Debating Climate Change: Pathways through Argument to Agreement

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Routledge, Dec 1, 2009 - Nature - 160 pages
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As greenhouse gas emissions continue unabated and contentious voices fill the air, the question gains urgency: How can people with widely varying viewpoints agree to address climate change? Each participant in the debate seems to have a different agenda, from protecting economic growth in developing countries to protecting the energy industry in industrialized countries, from those aghast at the damage done to the Earth to optimists who think we just need to adjust our technological approach. Debating Climate Change sorts through the tangle of arguments surrounding climate change to find paths to unexpected sites of agreement. Using an innovative sociological approach - combined discourse and social network analyses - Elizabeth L. Malone analyzes 100 documents representing a range of players in this high-stakes debate. Through this she shows how even the most implacable adversaries can find common ground - and how this common ground can be used to build agreement. Written in a clear, accessible style, this original research and insightful use of communication analysis will help advance understanding and negotiation on climate change throughout the pivotal times to come. Published with Science in Society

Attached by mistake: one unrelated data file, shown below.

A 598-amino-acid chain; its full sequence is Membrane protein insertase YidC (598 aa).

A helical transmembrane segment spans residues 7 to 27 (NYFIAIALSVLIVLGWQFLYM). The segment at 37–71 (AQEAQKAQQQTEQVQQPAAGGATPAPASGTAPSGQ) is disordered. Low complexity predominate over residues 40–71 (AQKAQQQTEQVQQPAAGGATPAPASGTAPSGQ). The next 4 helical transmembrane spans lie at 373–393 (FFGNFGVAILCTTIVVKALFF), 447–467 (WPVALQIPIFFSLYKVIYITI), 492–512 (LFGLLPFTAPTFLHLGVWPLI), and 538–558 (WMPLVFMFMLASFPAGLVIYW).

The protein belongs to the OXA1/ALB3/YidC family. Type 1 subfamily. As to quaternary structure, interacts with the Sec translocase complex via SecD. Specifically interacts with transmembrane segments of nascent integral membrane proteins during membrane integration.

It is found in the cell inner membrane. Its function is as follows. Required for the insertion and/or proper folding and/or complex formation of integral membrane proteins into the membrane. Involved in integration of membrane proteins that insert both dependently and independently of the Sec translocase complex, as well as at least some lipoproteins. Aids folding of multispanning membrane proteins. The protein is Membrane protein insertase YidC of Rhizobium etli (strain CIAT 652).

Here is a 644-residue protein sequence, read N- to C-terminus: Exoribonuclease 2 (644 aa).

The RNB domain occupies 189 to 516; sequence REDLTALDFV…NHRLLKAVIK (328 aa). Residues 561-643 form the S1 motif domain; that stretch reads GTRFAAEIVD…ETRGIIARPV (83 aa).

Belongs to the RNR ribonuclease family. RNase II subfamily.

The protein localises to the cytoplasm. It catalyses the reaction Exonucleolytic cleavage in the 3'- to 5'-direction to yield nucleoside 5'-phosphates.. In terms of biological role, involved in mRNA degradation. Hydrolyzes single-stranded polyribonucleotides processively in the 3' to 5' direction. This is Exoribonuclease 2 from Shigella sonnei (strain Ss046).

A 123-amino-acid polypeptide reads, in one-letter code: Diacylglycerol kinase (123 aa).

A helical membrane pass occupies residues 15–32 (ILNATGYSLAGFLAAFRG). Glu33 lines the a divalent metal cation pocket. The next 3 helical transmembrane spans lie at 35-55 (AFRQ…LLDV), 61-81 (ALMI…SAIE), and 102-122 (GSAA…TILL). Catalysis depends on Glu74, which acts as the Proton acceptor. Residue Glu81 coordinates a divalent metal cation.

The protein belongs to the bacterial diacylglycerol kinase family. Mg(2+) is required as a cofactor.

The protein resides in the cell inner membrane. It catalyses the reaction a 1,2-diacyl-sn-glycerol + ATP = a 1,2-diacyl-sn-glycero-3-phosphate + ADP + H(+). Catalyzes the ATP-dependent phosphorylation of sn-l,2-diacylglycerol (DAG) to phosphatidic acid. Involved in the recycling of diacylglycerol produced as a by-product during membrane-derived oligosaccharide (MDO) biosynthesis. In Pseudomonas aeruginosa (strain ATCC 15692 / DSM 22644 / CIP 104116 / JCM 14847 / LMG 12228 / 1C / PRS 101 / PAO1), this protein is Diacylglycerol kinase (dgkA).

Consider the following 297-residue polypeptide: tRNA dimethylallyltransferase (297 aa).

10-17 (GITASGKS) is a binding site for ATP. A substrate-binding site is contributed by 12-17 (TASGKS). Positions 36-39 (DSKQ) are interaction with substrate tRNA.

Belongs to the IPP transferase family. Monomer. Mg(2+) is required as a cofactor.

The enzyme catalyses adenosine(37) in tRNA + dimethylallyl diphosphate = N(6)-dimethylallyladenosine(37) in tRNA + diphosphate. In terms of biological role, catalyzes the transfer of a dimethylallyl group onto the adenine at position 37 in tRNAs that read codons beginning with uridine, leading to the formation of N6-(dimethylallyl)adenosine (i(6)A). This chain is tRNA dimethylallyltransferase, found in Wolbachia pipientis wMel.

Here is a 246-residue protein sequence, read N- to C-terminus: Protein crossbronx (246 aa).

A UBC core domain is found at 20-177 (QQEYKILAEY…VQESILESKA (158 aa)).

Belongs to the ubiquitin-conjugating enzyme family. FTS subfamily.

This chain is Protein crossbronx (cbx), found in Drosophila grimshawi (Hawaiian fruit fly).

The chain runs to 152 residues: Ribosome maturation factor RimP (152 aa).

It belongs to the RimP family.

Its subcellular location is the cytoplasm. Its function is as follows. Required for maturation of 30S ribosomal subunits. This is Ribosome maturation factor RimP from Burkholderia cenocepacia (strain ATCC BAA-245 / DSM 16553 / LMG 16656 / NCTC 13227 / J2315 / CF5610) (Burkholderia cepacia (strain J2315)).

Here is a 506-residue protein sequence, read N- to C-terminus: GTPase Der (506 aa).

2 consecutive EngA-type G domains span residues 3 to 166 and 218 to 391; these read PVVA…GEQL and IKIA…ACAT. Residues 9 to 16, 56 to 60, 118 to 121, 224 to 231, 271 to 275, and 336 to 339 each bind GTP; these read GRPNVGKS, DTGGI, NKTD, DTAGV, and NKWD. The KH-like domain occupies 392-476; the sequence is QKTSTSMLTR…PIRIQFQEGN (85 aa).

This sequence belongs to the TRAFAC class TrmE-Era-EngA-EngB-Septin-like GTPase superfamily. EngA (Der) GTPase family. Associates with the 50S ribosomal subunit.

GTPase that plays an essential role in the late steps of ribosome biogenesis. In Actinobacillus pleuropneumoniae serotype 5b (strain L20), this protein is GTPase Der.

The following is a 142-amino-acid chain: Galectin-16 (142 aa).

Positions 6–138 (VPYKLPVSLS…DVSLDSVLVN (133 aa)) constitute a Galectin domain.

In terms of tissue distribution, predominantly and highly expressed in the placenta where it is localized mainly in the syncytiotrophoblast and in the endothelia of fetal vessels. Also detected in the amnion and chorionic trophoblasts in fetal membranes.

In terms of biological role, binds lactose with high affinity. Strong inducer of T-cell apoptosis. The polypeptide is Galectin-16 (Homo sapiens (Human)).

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1 Trying to Make Sense of Disparate Arguments about Climate Change
2 The Many Faces of the Dispute
Part of Globalization?
Agreeing and Disagreeing
The Features of the Arguments
6 Elements of Arguments as Social Links
Social Network Analysis
Endless Recycling of Arguments or Movement towards Agreement?
Appendix 1 Arguments Sorted by Family with Coded Rhetorical Features
Appendix 2 Documents Listed by Argument

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About the author (2009)

Elizabeth L. Malone is a sociologist and Senior Research Scientist at the Pacific Northwest National Laboratory in Washington and has been doing research on climate change as a dimension of human change for over a decade. She co-edited with Steve Rayner the four volume set 'Human Choice and Climate Change' (Battelle Press, 1998).

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